Theories Behind the Disappearance of the Mayan Civilization food and water they die.” It is his belief that this abnormally long drought in and of itself is what lead to the demise of the Mayans.
Throughout years of research with the help of people like Dr. Fred Valdez, and archaeologist from the University of Texas and a team of scientist from the University of Florida, and pulling from resources such as colonial records from Spanish authorities in the Yucatan and meteorological papers he was able to conclusively prove that there was a major drought in the area that lasted at least 3 years. On his own he came up with the idea that a drought is what destroyed the Mayans and with the help of Dr. Valdez, he was able to conclude that the Mayans had amassed a huge population that died off very quickly. Many factors could explain this so he set out once again to find more evidence to support his theory. That is when he stumbled upon records from Spanish authorities in the Yucatan in which someone documented a horrible drought. They wrote, “'The crops had been very bad in the year 1795 - they were running out of grain and they were afraid that the terrible death they had seen so often in the past was going to repeat itself again, so they asked for help.” Once again this was more evidence to support his theory but at best it was still just circumstantial. He needed to find a way to prove an extreme shift in weather in the area. For this he started researching hundreds of meteorological documents. One in particular that helped was the “Dendrochronology.” It told of an extremely cold period of time in Northern Sweden during the time of the Mayan fall. He found through studying more meteorological documents from this time frame that an extreme high pressure system had moved from North American down into Central American. Once again he found more substantiating evidence that was, once again, circumstantial.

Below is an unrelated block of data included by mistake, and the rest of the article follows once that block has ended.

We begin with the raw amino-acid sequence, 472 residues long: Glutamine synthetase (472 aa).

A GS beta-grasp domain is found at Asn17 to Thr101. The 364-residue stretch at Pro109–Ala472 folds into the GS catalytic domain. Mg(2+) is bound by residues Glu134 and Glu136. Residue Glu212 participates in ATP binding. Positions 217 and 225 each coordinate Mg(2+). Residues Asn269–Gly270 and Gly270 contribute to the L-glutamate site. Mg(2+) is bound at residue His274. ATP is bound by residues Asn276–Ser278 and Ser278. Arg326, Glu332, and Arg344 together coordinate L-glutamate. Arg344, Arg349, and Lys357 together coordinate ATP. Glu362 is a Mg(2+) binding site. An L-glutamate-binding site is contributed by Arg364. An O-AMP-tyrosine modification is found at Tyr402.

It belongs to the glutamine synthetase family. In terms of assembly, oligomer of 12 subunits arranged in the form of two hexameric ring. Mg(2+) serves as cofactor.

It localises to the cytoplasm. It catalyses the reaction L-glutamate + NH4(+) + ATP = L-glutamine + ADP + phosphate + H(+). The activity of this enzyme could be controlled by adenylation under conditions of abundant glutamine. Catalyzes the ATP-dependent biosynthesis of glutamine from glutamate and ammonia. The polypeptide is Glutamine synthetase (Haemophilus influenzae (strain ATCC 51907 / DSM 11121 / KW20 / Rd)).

It wasn’t until he linked up with a team of Scientist from the University of Florida that he found what he was looking for. They were pulling core samples from Lake Chichancanab in the Yucatan region of Mexico. They discover through analyzing these samples that the ninth century was the driest period of time in this region in 7000 years. At last he had the proof he needed to substantiate his claim that a drought is what caused the fall of the Mayan civilization.
These are just a couple of the theories that try to explain the mystery behind the disappearance of such an advanced civilization. I believe that no one theory is correct. It is my opinion that they all work together to help us understand what happened. Massive population growth, depletion of natural resourced, different cities feuding with each other in an attempt to survive a hard time, and abnormally long drought, and I can even understand the killing of their leaders since it was their belief that if they fell out of favor with the gods they would be punished. I believe that this great civilization simply became to successful for their own good and all that they created an built essentially destroyed their environment and lead to their downfall.

Theories Behind the Disappearance of the Mayan Civilization
BBC History:
National Geographic News:
Earth Observatory: